Thinking out of the box for your child’s education

Finding a job in South Africa is hard, and every update on our employment statistics tells us that it’s getting harder. According to the latest official estimates, formal unemployment is at around 33% – one of the highest levels in the world. Youth unemployment has for some time outstripped this figure, and now stands at an astonishing 62% of young people aged between 15 and 24.

This downward spiral has been a national crisis for years. Like many South African parents, you may be investing as much as you can so that you can afford to give your children a university education. You may believe a university degree will give them a better chance of gaining formal employment.  But not all young people are suited to a university education, and not all of them are interested in one – especially if they’re planning a career that doesn’t require a degree.

However, even if your child isn’t going to university, they may still need a qualification to succeed in the highly competitive job market. As a caring, responsible parent, which alternative types of tertiary education should you be encouraging your children to explore in these circumstances?

What are alternatives to university in further education?

While university graduates are generally more employable and command better salaries in formal employment, a degree is not the only avenue to post-school qualifications and career success. There are several other options that your kids could consider, including the following:

Apprenticeships and learnerships

Along with high levels of youth unemployment, South Africa also has a well-documented shortage of skilled artisans and tradespeople across all trades. An apprenticeship is generally trade-based, while a learnership is usually profession-based, but both involve on-the-job training with a salary while you learn. These workplace training programmes fall under the relevant Sector Education and Training Authorities (SETAs), and their qualifications are geared to specific needs in the labour market. Usually, the training programmes are at least partly funded by employers who need the relevant skills.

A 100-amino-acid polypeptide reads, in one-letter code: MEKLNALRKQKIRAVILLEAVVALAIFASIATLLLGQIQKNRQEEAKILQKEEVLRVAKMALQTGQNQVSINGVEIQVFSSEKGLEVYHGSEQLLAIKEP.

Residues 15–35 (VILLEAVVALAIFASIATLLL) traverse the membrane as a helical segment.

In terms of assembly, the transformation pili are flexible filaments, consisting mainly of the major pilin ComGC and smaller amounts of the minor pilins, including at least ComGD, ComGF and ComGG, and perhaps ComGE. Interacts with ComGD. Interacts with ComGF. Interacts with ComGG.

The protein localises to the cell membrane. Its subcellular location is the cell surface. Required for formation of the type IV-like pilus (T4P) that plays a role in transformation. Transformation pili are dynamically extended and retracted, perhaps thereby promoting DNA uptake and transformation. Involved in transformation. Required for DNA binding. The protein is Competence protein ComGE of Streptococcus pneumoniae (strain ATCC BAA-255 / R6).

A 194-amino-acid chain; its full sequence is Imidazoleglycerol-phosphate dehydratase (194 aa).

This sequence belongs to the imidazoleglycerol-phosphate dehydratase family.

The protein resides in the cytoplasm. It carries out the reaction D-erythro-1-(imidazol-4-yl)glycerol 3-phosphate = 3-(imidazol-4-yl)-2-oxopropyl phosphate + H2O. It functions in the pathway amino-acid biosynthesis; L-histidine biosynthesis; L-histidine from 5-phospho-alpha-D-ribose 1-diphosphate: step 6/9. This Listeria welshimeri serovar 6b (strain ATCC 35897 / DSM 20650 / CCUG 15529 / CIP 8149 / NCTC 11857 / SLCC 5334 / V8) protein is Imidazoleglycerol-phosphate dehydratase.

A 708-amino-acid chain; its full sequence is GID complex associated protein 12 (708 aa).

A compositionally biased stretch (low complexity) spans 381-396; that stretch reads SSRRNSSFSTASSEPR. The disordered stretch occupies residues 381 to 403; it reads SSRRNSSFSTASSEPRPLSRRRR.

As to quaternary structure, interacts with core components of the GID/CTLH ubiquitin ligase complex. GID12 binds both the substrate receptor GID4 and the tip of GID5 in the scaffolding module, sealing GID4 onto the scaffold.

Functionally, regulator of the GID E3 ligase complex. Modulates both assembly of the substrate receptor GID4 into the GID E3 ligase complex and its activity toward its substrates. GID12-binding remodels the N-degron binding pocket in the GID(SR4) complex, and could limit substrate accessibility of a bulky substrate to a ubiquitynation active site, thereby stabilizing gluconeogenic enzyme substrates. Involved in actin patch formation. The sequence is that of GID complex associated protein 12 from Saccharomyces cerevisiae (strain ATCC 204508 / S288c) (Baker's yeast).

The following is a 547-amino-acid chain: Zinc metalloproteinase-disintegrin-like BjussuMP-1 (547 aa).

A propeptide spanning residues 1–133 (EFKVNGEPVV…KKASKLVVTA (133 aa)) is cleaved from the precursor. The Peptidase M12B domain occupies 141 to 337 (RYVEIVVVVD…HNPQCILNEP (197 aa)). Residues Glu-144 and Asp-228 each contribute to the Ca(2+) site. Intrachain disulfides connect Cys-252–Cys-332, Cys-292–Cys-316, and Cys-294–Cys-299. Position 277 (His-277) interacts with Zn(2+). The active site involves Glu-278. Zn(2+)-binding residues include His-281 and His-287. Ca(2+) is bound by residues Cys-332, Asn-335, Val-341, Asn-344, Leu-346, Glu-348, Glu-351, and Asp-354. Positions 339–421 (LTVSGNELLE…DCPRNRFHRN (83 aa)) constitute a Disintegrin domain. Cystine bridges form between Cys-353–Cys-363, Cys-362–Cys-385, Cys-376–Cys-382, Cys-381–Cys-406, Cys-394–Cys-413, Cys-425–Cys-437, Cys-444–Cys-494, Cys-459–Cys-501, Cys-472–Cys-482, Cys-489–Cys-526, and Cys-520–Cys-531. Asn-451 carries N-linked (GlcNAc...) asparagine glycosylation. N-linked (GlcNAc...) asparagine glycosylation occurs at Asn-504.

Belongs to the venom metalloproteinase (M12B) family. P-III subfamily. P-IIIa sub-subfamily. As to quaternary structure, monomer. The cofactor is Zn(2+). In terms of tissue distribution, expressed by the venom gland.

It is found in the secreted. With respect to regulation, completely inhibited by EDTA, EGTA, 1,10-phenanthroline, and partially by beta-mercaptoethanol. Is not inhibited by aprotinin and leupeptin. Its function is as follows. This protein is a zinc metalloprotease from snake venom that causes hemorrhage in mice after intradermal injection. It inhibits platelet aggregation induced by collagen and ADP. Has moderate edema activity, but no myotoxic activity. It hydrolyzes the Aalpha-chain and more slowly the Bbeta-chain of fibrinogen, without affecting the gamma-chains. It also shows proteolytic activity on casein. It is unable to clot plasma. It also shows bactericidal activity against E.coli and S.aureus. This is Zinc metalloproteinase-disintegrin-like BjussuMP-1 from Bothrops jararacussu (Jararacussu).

Internships involve working for a particular company over an agreed period for a small wage or for free. Interning is a means to gain not only work experience, but also networks in formal employment. The experience and contacts gained through an internship can be invaluable. Many companies shy away from employing people with no experience, and good references from an intern position can show prospective employees that an applicant has the right skills and competence. Interning means you will have to finance your child’s living and accommodation expenses only, rather than paying for their studies.

College education

There are hundreds of registered public and private colleges in South Africa. They offer diplomas or certificates focused on employable skills. These colleges, unlike more abstract or highly professional fields of study at universities, may be dedicated to specific disciplines such as nursing, fitness, accounting, business and so on. Others offer more general fields of study. Before you pay to sign your child up for one of these courses, however, make sure you are dealing with a reputable, established educational college brand. There are many fly-by-night operators in the sector, so make sure the institution offers courses sanctioned by the South African Qualifications Authority (SAQA). The college should also provide a SAQA ID confirming that it is registered with SAQA.


Nedbank offers a range of savings and investment products to suit all your financial goals over the short, medium or long term


Technical and vocational training